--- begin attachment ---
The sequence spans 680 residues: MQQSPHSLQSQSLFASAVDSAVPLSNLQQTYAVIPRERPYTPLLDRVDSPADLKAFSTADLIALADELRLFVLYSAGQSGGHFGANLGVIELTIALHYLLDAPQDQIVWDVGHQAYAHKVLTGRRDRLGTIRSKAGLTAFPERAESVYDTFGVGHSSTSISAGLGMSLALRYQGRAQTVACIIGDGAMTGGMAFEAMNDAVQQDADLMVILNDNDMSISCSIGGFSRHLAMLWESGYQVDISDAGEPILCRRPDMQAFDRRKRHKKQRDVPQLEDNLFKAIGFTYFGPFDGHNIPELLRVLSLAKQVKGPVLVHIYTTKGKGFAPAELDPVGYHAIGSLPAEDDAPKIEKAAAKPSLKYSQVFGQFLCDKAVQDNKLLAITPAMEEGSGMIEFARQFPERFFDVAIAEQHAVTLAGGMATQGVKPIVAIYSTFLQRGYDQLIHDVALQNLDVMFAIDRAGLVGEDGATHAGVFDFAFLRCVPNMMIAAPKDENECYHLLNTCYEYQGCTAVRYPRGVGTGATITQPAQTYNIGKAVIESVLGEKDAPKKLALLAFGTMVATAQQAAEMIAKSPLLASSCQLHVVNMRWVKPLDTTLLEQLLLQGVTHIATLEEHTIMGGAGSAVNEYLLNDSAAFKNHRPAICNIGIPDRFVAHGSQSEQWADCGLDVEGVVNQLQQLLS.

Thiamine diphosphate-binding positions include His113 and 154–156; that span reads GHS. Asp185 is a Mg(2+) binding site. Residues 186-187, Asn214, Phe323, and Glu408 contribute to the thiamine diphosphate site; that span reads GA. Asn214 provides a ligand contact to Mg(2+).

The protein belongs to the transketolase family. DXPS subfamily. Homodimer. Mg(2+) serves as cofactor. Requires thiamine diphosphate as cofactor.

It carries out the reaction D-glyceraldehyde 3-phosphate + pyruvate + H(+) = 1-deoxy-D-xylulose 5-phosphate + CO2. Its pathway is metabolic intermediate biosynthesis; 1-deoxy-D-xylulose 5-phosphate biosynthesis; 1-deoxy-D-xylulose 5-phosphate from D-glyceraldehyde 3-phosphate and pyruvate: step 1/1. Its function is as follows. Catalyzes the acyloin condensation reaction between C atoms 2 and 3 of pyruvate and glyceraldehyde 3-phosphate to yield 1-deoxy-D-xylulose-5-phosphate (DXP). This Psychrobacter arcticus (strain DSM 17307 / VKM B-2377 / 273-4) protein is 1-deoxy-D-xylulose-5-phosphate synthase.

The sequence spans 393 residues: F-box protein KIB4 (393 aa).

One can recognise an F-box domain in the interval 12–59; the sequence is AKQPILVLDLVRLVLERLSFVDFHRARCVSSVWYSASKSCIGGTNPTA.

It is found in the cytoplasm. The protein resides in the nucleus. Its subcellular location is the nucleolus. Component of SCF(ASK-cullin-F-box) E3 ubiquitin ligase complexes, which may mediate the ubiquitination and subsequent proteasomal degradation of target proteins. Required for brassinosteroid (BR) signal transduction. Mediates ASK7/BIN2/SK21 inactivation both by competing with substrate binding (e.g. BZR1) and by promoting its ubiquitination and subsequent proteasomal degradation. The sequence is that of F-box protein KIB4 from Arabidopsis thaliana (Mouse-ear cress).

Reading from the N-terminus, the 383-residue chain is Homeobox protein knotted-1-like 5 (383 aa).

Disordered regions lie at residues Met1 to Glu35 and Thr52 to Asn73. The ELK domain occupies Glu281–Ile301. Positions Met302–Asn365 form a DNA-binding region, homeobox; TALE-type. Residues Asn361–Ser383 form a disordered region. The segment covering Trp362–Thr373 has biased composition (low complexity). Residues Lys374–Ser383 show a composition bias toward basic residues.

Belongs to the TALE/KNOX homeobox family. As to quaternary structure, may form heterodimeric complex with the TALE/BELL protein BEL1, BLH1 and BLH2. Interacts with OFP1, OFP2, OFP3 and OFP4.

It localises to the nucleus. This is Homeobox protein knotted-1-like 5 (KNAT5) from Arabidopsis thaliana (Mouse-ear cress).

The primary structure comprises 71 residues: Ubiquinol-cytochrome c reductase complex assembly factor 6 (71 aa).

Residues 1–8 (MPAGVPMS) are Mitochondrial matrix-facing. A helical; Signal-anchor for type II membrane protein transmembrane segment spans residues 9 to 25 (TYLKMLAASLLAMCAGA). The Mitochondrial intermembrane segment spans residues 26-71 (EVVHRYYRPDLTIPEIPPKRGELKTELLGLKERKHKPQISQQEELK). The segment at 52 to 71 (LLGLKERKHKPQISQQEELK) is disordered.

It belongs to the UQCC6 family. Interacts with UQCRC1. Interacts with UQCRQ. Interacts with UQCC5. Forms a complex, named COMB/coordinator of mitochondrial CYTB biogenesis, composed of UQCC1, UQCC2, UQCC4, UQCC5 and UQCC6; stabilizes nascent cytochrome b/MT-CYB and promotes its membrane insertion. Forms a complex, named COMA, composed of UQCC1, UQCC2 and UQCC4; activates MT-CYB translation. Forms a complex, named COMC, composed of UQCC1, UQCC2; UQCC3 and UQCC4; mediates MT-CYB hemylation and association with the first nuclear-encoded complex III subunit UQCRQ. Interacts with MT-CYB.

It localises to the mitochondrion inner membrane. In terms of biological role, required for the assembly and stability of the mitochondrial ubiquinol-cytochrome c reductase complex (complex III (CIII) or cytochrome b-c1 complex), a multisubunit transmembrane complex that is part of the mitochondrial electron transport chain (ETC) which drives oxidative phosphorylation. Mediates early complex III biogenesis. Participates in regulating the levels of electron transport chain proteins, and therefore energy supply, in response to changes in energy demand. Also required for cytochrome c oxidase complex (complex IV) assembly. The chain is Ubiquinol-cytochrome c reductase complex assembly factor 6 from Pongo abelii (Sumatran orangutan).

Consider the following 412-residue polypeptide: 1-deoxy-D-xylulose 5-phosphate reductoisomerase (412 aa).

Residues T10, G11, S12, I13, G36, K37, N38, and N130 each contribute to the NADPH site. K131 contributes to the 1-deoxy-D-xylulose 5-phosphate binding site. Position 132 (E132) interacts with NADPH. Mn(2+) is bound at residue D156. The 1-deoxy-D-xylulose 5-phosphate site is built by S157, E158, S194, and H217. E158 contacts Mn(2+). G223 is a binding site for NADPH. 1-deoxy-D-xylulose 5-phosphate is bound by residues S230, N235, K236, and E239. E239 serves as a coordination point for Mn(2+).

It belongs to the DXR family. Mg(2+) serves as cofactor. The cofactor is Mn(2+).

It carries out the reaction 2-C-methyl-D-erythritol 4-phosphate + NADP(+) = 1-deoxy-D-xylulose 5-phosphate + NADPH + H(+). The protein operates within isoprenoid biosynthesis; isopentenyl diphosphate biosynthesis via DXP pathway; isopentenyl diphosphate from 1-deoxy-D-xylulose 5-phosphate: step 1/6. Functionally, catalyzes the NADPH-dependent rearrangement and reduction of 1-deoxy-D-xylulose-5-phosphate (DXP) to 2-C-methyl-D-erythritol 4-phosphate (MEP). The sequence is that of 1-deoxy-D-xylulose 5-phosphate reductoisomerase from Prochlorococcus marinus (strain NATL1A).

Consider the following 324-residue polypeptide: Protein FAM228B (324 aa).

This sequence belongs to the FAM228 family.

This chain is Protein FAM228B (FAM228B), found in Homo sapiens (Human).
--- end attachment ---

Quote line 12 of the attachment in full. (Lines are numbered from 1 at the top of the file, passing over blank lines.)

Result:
The primary structure comprises 71 residues: Ubiquinol-cytochrome c reductase complex assembly factor 6 (71 aa).